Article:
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Lifelong Youngstown resident plans to open grocery store in food desert

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YOUNGSTOWN, Ohio (WKBN) – A 28-year-old lifelong resident of Youngstown’s south side announced plans to make an investment of over a million dollars in his neighborhood — he’s opening a grocery store.

Carlos Hilton has the building, the plans and the commitment. Now all he needs is the money.

He held a picture of what his grocery store will look like. It’s a lot different from the brick building currently standing at the corner of Hillman Street and St. Louis Avenue.

“We ain’t never had no grocery store in our neighborhood,” Hilton said. “We always had to go elsewhere, so I’m just trying to be different and bring something to our neighborhood.”

He already has architectural designs of how the grocery store will be laid out. It’ll be called Gene’s Market, after his father who died a year ago and left him the building.

“He said he had a building and that he wanted to do a grocery store project, and I went, ‘Uh huh,'” Hilton said.

Deborah Blakely owns Ozone Business Gallery, a Youngstown business development company. She helped Hilton put together the business plan.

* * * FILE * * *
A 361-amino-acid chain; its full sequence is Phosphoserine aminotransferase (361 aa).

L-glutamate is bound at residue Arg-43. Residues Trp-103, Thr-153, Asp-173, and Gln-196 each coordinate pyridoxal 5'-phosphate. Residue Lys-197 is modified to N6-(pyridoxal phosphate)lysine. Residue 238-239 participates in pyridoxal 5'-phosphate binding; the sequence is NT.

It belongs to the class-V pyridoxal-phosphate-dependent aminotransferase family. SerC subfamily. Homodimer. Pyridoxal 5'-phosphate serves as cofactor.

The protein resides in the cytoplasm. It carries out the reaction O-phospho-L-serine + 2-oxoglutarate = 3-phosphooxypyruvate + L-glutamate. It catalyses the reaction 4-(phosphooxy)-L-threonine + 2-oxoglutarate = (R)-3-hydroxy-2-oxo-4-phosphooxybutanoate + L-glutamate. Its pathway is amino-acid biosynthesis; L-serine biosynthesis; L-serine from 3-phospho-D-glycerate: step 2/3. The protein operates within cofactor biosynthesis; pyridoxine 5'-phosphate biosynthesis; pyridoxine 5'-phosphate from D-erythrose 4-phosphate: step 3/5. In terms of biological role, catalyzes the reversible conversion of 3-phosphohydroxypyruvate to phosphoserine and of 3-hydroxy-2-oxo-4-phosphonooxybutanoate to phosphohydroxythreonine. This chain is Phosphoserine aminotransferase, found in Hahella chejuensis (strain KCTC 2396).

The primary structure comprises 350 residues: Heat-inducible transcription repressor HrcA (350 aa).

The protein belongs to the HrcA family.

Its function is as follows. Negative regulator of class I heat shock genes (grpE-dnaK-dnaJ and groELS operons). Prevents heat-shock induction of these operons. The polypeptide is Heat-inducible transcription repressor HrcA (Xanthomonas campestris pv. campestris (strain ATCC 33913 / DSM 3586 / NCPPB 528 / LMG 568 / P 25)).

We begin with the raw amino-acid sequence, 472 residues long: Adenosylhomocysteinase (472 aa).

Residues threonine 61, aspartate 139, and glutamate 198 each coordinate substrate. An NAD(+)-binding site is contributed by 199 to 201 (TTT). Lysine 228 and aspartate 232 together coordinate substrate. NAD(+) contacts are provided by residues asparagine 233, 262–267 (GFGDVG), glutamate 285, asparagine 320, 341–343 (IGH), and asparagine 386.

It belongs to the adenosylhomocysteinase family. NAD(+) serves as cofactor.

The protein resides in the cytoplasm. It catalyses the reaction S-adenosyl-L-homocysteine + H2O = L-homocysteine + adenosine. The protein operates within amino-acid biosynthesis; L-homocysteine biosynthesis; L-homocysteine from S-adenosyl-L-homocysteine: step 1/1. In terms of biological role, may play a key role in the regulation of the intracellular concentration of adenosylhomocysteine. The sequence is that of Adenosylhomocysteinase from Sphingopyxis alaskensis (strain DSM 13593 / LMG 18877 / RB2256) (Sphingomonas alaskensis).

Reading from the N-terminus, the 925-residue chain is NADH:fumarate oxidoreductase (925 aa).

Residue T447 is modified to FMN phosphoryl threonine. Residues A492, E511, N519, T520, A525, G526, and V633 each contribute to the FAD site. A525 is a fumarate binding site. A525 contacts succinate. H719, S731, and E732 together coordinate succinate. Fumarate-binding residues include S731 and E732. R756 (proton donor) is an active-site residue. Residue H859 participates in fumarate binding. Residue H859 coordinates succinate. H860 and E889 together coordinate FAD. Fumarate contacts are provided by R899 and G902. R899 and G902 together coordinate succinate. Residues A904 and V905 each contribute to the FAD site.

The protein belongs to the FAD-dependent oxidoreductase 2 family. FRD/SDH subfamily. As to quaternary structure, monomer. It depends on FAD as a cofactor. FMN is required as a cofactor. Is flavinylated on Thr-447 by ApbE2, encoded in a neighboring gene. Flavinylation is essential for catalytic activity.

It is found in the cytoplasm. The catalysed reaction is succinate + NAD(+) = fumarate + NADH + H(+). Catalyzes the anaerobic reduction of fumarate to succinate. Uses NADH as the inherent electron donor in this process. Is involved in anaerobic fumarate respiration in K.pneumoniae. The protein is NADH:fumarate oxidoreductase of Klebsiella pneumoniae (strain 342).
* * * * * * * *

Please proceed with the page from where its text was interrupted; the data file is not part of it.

“It’s going to happen,” Blakely said. “That’s why me and you are standing here talking about it. It’s going to happen.”

Hilton currently runs a motorized bicycle business out of the building. Making it a grocery store will take over a million dollars, not including stocking it.

But it’s in the middle of what the federal government considers a food desert, with no grocery stores around.

“They have different organizations in Columbus and around the country that fund these types of projects and these types of areas,” Blakely said.

Gene’s Market will be a full-service grocery store, complete with a produce section and a meat market.

A building across the street houses a beauty salon. Once the grocery store opens, it’s hoped other businesses will follow.

“It’s all the residual things that are going to happen after it and that’s really the goal here, is to create a movement,” Blakely said.

Hilton said he worked for a while at a small market but has no real experience running a grocery store. He plans on taking some classes and hopes to be open by year’s end.

He said he’s committed to improving access to healthy foods for low- to moderate-income families in the area.

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